If you travel to inspect or maintain your property or collect the rent, you may be able to claim the costs of travelling as a deduction. You are allowed a full deduction where the sole purpose of the trip relates to the rental property. However, in other circumstances you may not be able to claim a deduction
or you may be entitled to only a partial deduction.
The old wives' tale of claiming two trips per year is hogwash. You can claim as many trips as you like so long as the purpose of the trip is to inspect the property and you don't tag a family holiday onto it.
Michael makes a number of visits to his rental property in order to
inspect it and to carry out minor repairs. He travelled 222 km during
the course of these visits.
On the basis of a cents-per-kilometre rate of 75 cents for his 2.8 litre car, Michael can claim the following deduction:
Distance travelled × rate per km = deductible amount
222 km × 75 cents = $166.50
There is potentially no deduction if the property inspection was merely incidental to the private purpose for the trip.
On his way to golf each Saturday, Michael drove past the property to 'keep an eye on things'. These motor vehicle expenses are not deductible as they are incidental to the private purpose of the journey.
If you fly to inspect your rental property, stay overnight, and return home on the following day, all of the airfare and accommodation expenses would generally be allowed as a deduction provided the sole purpose of your trip was to inspect your rental property.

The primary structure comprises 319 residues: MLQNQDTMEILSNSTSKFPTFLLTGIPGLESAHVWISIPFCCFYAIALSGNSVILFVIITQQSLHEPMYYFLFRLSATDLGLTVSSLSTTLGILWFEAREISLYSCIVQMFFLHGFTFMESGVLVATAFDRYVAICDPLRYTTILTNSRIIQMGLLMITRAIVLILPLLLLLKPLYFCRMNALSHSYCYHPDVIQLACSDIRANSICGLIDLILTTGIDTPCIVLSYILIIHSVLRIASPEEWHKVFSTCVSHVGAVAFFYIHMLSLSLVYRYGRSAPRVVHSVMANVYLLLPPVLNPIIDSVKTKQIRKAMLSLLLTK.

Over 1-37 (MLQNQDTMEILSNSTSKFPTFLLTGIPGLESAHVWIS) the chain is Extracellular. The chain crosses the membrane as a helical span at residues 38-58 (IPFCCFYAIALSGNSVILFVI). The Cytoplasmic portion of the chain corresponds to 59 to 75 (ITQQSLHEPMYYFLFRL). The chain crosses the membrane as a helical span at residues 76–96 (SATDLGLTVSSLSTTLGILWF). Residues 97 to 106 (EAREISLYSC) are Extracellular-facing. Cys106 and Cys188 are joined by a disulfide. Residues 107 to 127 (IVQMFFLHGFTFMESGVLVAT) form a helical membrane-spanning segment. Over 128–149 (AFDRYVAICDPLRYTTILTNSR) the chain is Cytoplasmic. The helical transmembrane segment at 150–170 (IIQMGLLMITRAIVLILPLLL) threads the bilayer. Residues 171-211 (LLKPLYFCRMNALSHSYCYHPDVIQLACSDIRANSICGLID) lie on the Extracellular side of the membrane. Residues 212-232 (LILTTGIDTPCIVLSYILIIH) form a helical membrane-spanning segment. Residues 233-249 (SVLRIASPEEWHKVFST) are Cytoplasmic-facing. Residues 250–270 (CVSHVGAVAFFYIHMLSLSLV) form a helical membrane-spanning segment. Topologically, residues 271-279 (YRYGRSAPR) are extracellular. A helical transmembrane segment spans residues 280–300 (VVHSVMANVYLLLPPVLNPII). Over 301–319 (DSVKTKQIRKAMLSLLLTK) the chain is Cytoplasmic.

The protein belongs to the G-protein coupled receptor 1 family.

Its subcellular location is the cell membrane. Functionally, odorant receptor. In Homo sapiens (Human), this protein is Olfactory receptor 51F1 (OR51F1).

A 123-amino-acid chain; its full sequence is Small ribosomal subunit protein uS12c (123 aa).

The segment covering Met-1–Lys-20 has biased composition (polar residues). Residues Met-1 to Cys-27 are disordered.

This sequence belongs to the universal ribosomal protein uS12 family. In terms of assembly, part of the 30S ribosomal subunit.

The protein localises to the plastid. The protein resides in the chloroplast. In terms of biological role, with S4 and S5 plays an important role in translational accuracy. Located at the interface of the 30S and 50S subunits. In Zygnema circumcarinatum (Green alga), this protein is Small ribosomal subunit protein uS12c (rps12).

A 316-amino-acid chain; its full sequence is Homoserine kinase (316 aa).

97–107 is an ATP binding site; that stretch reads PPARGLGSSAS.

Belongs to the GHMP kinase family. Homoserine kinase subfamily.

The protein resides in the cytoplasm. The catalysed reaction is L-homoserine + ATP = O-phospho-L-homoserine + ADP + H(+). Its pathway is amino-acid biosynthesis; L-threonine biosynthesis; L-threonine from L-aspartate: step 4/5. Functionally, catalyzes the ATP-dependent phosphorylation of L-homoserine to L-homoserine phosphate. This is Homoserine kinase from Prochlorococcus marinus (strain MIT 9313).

A common mistake is to claim a deduction for the cost of travel when the main purpose of the trip is to have a holiday and the inspection of the property is incidental to that.
Where travel related to your rental property is combined with a holiday or other private activities, you may need to apportion the expenses. You may be able to claim local expenses that are directly related to the property inspection and a proportion of accommodation expenses.
Paul and Kylie spent $700 on airfares and $1000 on accommodation when they travelled from their home to a resort town, mainly for the purpose of holidaying, but also to inspect the property which they own
there. They also spent $70 on taxi fares for the return trip from the hotel to the rental property. They spent one day on matters relating to the rental property and nine days swimming and sightseeing.
No deduction can be claimed for any part of the $700 airfares. They can claim a deduction for the $70 taxi fare. A deduction for 10 per cent of the accommodation expenses (10 per cent of $1000 = $100)
would be considered reasonable in the circumstances.
The total travel expenses they can claim therefore amount to $170 ($70 taxi fare plus $100 accommodation). Accordingly, Paul and Kylie can each claim a tax deduction of only $85.